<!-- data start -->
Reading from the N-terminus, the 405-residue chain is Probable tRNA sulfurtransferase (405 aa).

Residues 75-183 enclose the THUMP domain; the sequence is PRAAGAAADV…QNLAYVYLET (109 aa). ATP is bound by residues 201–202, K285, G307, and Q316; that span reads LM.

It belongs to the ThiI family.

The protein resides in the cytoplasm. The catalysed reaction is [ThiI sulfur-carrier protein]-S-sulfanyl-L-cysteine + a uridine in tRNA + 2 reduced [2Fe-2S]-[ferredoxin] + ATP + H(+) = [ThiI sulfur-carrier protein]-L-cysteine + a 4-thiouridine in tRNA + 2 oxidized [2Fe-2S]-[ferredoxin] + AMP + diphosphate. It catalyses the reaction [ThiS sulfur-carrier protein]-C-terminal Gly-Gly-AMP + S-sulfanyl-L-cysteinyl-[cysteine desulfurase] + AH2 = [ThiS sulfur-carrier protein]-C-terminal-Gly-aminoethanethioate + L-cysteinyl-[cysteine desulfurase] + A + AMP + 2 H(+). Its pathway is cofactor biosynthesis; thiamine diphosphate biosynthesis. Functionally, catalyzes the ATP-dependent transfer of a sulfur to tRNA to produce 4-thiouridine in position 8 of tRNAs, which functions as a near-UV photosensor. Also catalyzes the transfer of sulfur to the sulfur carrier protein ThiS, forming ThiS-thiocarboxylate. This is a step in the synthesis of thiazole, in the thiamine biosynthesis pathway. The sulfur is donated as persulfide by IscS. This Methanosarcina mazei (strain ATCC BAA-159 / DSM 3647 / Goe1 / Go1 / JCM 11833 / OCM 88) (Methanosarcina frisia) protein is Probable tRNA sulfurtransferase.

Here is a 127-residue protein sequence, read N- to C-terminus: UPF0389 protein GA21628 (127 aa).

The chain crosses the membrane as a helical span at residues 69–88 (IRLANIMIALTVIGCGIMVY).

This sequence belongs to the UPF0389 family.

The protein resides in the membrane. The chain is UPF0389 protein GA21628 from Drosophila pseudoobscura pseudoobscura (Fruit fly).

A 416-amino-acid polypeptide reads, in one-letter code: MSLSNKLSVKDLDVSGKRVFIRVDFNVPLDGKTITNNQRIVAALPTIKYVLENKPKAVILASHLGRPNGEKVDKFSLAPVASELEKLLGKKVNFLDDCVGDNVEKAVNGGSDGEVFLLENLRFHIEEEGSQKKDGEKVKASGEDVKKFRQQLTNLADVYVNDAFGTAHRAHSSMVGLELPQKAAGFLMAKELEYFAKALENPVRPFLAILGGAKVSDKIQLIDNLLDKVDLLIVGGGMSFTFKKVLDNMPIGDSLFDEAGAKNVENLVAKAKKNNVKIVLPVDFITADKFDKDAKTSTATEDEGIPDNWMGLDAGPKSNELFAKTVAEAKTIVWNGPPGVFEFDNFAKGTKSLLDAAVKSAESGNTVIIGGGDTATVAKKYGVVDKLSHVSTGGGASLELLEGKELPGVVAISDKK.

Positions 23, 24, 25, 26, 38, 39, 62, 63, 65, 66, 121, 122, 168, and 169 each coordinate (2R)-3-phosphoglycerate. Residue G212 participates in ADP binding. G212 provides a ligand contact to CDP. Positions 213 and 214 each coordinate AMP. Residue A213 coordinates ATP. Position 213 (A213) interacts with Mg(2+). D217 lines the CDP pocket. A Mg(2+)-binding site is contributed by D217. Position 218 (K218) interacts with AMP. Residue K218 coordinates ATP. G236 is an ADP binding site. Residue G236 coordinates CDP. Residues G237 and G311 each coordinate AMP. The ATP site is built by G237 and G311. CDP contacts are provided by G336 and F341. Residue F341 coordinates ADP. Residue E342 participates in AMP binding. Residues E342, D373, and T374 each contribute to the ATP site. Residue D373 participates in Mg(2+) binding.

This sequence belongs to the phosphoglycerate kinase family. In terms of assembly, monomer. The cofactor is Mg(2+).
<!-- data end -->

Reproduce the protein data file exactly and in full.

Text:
Reading from the N-terminus, the 405-residue chain is Probable tRNA sulfurtransferase (405 aa).

Residues 75-183 enclose the THUMP domain; the sequence is PRAAGAAADV…QNLAYVYLET (109 aa). ATP is bound by residues 201–202, K285, G307, and Q316; that span reads LM.

It belongs to the ThiI family.

The protein resides in the cytoplasm. The catalysed reaction is [ThiI sulfur-carrier protein]-S-sulfanyl-L-cysteine + a uridine in tRNA + 2 reduced [2Fe-2S]-[ferredoxin] + ATP + H(+) = [ThiI sulfur-carrier protein]-L-cysteine + a 4-thiouridine in tRNA + 2 oxidized [2Fe-2S]-[ferredoxin] + AMP + diphosphate. It catalyses the reaction [ThiS sulfur-carrier protein]-C-terminal Gly-Gly-AMP + S-sulfanyl-L-cysteinyl-[cysteine desulfurase] + AH2 = [ThiS sulfur-carrier protein]-C-terminal-Gly-aminoethanethioate + L-cysteinyl-[cysteine desulfurase] + A + AMP + 2 H(+). Its pathway is cofactor biosynthesis; thiamine diphosphate biosynthesis. Functionally, catalyzes the ATP-dependent transfer of a sulfur to tRNA to produce 4-thiouridine in position 8 of tRNAs, which functions as a near-UV photosensor. Also catalyzes the transfer of sulfur to the sulfur carrier protein ThiS, forming ThiS-thiocarboxylate. This is a step in the synthesis of thiazole, in the thiamine biosynthesis pathway. The sulfur is donated as persulfide by IscS. This Methanosarcina mazei (strain ATCC BAA-159 / DSM 3647 / Goe1 / Go1 / JCM 11833 / OCM 88) (Methanosarcina frisia) protein is Probable tRNA sulfurtransferase.

Here is a 127-residue protein sequence, read N- to C-terminus: UPF0389 protein GA21628 (127 aa).

The chain crosses the membrane as a helical span at residues 69–88 (IRLANIMIALTVIGCGIMVY).

This sequence belongs to the UPF0389 family.

The protein resides in the membrane. The chain is UPF0389 protein GA21628 from Drosophila pseudoobscura pseudoobscura (Fruit fly).

A 416-amino-acid polypeptide reads, in one-letter code: MSLSNKLSVKDLDVSGKRVFIRVDFNVPLDGKTITNNQRIVAALPTIKYVLENKPKAVILASHLGRPNGEKVDKFSLAPVASELEKLLGKKVNFLDDCVGDNVEKAVNGGSDGEVFLLENLRFHIEEEGSQKKDGEKVKASGEDVKKFRQQLTNLADVYVNDAFGTAHRAHSSMVGLELPQKAAGFLMAKELEYFAKALENPVRPFLAILGGAKVSDKIQLIDNLLDKVDLLIVGGGMSFTFKKVLDNMPIGDSLFDEAGAKNVENLVAKAKKNNVKIVLPVDFITADKFDKDAKTSTATEDEGIPDNWMGLDAGPKSNELFAKTVAEAKTIVWNGPPGVFEFDNFAKGTKSLLDAAVKSAESGNTVIIGGGDTATVAKKYGVVDKLSHVSTGGGASLELLEGKELPGVVAISDKK.

Positions 23, 24, 25, 26, 38, 39, 62, 63, 65, 66, 121, 122, 168, and 169 each coordinate (2R)-3-phosphoglycerate. Residue G212 participates in ADP binding. G212 provides a ligand contact to CDP. Positions 213 and 214 each coordinate AMP. Residue A213 coordinates ATP. Position 213 (A213) interacts with Mg(2+). D217 lines the CDP pocket. A Mg(2+)-binding site is contributed by D217. Position 218 (K218) interacts with AMP. Residue K218 coordinates ATP. G236 is an ADP binding site. Residue G236 coordinates CDP. Residues G237 and G311 each coordinate AMP. The ATP site is built by G237 and G311. CDP contacts are provided by G336 and F341. Residue F341 coordinates ADP. Residue E342 participates in AMP binding. Residues E342, D373, and T374 each contribute to the ATP site. Residue D373 participates in Mg(2+) binding.

This sequence belongs to the phosphoglycerate kinase family. In terms of assembly, monomer. The cofactor is Mg(2+).